It is true that chapter books are always in series. Therefore, when starting to write a chapter book it is super important to keep the long-game in mind. But how can you tell if your chapter book concept has the legs needed for multiple books? Good question.
Here are Three Questions to Ask Yourself When Writing a Chapter Book Series:
Will kids want to spend lots of time with the character(s)? Writing a series challenges you to create characters that can be plopped into many different scenarios. Think of some of your favorite chapter book characters. These characters are so well-developed that we can imagine them in pretty much any plot and they have the series to prove it! Sleep-away camp? Sure. Talent show at school? Definitely. Trouble with a best friend? No problem. Scour the titles of some popular series to see potential plots.
Now, test your own characters. Set an alarm for 30 minutes and during that time write down as many adventures or scenarios for your main character(s) that you can think of. Once time is up, choose the four strongest ideas and write jacket copy for these strongest ideas. If you don’t have four strong ideas that can be made into possible books, consider developing your character a little more, then try this exercise again.
Is this a world that kids can relate to? Once a kid starts school they begin to develop lives that are separate from home and family. Through school, their worlds expand. They know people their families don’t. They have unique experiences from their families. Often, chapter book series revolve around these new people and experiences. But this doesn’t mean that your series has to be contemporary realism. Just be aware of the size of a reader’s world, the issues most important to them, and how that translates to the world you are writing into existence. I can’t tell you how many times I pitch The Super Happy Party Bears to kids and they instantly relate. Who hasn’t felt like they are living in the Grumpy Woods at one time or another when all you want to do is dance and eat doughnuts?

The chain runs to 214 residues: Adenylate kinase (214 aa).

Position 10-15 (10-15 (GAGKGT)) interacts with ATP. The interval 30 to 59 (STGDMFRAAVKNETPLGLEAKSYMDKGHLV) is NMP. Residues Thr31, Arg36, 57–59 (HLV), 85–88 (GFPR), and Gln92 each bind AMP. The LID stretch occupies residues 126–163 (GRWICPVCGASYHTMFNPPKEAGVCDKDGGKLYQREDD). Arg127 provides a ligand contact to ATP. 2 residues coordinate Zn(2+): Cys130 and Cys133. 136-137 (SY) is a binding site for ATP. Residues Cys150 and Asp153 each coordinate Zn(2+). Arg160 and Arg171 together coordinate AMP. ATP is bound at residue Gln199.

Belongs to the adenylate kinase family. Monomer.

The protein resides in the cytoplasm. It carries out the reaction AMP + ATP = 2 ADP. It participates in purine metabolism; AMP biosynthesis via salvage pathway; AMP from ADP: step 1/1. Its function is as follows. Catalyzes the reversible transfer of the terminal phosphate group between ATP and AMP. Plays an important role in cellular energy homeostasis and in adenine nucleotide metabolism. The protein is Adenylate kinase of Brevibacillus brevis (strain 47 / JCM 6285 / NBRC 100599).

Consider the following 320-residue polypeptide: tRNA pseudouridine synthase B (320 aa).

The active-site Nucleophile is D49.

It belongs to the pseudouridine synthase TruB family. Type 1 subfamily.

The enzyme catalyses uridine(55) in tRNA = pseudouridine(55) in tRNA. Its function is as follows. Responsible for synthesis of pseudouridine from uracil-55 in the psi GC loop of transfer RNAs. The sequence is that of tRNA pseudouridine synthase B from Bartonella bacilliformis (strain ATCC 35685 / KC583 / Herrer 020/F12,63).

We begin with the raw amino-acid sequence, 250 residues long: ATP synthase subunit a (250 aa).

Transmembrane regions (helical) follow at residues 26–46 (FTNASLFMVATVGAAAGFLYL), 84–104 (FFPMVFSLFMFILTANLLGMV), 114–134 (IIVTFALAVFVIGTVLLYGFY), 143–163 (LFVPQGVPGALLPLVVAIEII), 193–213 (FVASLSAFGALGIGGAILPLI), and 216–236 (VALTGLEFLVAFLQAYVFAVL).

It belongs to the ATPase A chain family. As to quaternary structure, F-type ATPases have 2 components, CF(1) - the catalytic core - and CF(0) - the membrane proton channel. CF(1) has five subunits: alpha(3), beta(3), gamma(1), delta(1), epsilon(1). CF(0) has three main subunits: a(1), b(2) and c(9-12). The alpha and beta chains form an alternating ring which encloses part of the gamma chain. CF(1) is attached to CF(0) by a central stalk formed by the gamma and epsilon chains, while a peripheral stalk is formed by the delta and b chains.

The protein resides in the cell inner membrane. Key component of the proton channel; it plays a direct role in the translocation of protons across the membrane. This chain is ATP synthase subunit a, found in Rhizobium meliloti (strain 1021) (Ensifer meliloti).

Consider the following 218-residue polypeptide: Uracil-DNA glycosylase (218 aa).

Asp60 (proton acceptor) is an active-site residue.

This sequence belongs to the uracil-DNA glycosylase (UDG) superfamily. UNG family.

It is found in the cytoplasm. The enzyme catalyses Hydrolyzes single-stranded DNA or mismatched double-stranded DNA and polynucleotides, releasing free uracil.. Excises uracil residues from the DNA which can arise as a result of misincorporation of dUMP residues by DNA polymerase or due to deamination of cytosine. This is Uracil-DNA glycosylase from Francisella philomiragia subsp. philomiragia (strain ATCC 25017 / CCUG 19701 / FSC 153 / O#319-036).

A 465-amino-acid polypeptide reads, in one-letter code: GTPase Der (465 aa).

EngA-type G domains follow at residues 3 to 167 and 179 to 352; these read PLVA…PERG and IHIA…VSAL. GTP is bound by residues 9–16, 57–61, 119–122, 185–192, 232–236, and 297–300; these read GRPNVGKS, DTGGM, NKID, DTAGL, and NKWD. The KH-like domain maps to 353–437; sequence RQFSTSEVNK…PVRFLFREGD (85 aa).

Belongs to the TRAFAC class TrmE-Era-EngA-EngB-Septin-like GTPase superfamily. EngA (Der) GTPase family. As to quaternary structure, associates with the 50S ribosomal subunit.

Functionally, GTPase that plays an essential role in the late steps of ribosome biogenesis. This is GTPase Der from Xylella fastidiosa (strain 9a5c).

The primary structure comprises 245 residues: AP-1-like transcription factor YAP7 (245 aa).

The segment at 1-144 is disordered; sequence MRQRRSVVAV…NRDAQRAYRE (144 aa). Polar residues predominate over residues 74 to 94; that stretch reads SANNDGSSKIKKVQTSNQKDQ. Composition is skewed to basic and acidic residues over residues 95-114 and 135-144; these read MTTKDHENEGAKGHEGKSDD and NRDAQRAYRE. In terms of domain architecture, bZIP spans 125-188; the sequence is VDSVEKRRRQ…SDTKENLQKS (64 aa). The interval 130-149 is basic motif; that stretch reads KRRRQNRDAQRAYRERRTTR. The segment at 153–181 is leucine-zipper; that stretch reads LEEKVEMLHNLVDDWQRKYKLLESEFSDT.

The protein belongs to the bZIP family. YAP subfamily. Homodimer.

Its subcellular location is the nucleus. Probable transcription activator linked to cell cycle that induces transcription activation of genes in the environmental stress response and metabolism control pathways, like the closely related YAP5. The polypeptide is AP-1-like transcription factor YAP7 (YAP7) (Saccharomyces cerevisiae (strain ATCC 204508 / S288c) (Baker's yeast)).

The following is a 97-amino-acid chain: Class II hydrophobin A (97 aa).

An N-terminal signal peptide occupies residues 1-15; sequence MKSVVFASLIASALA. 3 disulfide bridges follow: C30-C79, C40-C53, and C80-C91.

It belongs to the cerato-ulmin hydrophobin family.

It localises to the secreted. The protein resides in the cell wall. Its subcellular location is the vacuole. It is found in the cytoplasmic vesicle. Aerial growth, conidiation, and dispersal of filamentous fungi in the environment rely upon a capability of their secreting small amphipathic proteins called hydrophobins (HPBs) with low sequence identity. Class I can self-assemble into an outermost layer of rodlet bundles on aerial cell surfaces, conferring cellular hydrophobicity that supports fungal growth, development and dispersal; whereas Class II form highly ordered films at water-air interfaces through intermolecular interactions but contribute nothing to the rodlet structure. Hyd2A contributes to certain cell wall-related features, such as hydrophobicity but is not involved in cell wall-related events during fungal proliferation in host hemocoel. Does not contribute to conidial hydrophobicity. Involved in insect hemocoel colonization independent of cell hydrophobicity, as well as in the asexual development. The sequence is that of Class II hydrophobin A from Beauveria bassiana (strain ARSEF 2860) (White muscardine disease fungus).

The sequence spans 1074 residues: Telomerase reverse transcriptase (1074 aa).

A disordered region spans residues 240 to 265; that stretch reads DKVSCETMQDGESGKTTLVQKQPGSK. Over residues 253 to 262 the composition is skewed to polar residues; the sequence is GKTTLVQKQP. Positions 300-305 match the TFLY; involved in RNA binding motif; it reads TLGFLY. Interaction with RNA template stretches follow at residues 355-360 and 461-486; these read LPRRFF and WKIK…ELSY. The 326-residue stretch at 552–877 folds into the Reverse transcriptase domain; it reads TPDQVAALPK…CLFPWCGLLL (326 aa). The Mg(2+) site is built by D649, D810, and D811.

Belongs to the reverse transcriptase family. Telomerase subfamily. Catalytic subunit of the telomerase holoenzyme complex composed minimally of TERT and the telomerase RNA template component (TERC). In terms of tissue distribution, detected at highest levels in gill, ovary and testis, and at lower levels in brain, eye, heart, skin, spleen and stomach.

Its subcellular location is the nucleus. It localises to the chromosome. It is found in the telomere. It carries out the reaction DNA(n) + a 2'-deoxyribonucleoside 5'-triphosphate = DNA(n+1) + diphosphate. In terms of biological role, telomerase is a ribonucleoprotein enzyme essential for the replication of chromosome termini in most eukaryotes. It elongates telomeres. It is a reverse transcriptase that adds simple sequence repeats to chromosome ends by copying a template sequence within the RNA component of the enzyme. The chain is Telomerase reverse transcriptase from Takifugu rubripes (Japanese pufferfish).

Now, let’s look at the world you are writing. First, make a list of common experiences and relationships that kids ages 6-9 can relate to. Then, for each item on your list, try translating that same experience or relationship to your world. Be creative and stretch that imagination! This is a surefire way to create age-appropriate-centeredness in your chapter books regardless of how wacky your world might be.
Are there on-going conflicts, not just finite goals? This relies on knowing the difference between a book premise and the series premise. To help you better understand, let’s look at the television series Cheers. If someone asked you what Cheers is about, you wouldn’t say, “it’s about a bunch of friends who get together for Thanksgiving and through the course of everything going wrong, they end up in a giant food fight.” That isn’t what Cheers is about. That is what one episode in the very long series is about. Instead, you would say, “it’s about a bar in Boston and the regulars who drink and work there.” That is the series premise. And while the giant Thanksgiving food fight is a finite conflict that starts and gets solved in one episode, there is tension and conflicts that span the series, mostly in regard to how each character relates to the others and the bar setting.
Now, look at your series concept. How would you describe the series in a sentence or two, focusing on relationships and setting? Leave all of the finite conflicts and details (science fairs, first sleepover, food fights, etc.) to your book plots, not series premise.
Now that you’ve tested your concept to make sure it’s got what it takes for a long series, it’s time to write. I’d love to hear if this post resonated with you or if you have anything you want to share about testing the series potential of your own concept. Share below in the comments. And SUPER HAPPY writing!
Marcie Colleen is a former classroom teacher turned children’s book author. She’s the author of THE SUPER HAPPY PARTY BEARS chapter book series (Macmillan/Imprint), as well as several picture books. She is a frequent presenter at conferences for the Society of Children’s Book Writers and Illustrators. She also teaches online classes on “Crafting the Chapter Book” for The Writing Barn. Go to thewritingbarn.com for further information about registration for the next session which starts June 2nd. Marcie lives in San Diego, California. You can find her at www.thisismarciecolleen.com or @MarcieColleen1 on Twitter.
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